Since that first day when she had spoken to him, he had studiously avoided meeting her eye, and had even come to congratulate himself on having removed from her mind the suspicion of a former encounter. But there was that in the glance that now met and held his that dispelled any such hope. It indicated all too clearly that she had not been deceived, and that she was treating the matter with unbecoming levity.

Percival returned haughtily to his steamer-chair, but not to count raindrops. He had food for new and most irritating reflections. The girl's refusal to take his cue and ignore the very mild flirtation that had occurred on the car-platform placed him in a situation at once awkward and embarrassing. He rather prided himself on never taking advantage of any tribute of admiration that might be tendered him by the less experienced of her sex. On more than one occasion in the past he had heroically extinguished the tender flames that his own charms had kindled in susceptible bosoms. He had come to share the belief of his mother that he possessed a rare degree of chivalry in protecting women against himself.

But this impossible child of Nature either did not know the rules of the game, or chose to ignore them. He would be forced to continue this distasteful partnership memory, or else dissolve it with a casual reference to the episode, which would dispose of it for good and all. He had about decided upon the latter course when Fate forestalled him.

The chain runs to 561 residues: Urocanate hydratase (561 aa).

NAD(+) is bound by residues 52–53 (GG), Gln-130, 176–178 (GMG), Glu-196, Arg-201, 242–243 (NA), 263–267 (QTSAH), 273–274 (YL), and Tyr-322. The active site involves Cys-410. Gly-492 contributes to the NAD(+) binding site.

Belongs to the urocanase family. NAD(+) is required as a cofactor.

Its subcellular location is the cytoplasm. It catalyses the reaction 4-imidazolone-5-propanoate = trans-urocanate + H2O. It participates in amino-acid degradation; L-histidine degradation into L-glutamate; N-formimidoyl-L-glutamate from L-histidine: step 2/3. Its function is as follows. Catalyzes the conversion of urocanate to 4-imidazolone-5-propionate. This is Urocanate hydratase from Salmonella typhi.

On his way down to luncheon he encountered Miss Boynton coming up the companionway. Her hair, still damp, was hanging about her shoulders, and she carried a bundle of bath-towels under her arm. Both stood politely aside, then both started forward, meeting midway.

Her hair, still damp, was hanging about her shoulders, and she carried a bundle of bath-towels under her arm

"I-I-beg your pardon," said Percival.

"What for?" she asked.

"For-for not recognizing you the other day." It was not in the least what he had meant to say, but it was said, and he must go on as best he could. "Not expecting to see you, you know, and all that."

She stood shaking her hair in the breeze and smiling. While she evidently bore no resentment, she was not helping him out in his apology.

"One sees so many faces in traveling," he went on lamely, "and all so much alike."

"I'd have known your face anywhere," she said.

He took a step downward, but she did not move. Instead she leaned nonchalantly against the wall and began braiding her hair.

"I know your name, too," she said, with a look half daring and half quizzical. "I looked you up on the passenger-list."

"But how did you know-"

"Oh, it was easy to spot you. You were the only man on board who would fit 'The Honorable Percival Hascombe and Valet.'"

Percival found her scoffing tone intolerable. He descended two more steps, but she stopped him with a request.

"If you don't mind," she said, flinging the finished braid over her shoulder, "I wish you'd write your grand name on my Panama hat sometime; it's going to be a souvenir of the trip."

With an unintelligible answer, he made his escape. His worst fears were realized: he had given an inch; she had taken an ell. The crack in the shell of his privacy was widening alarmingly and peeping through, he shuddered at what he saw.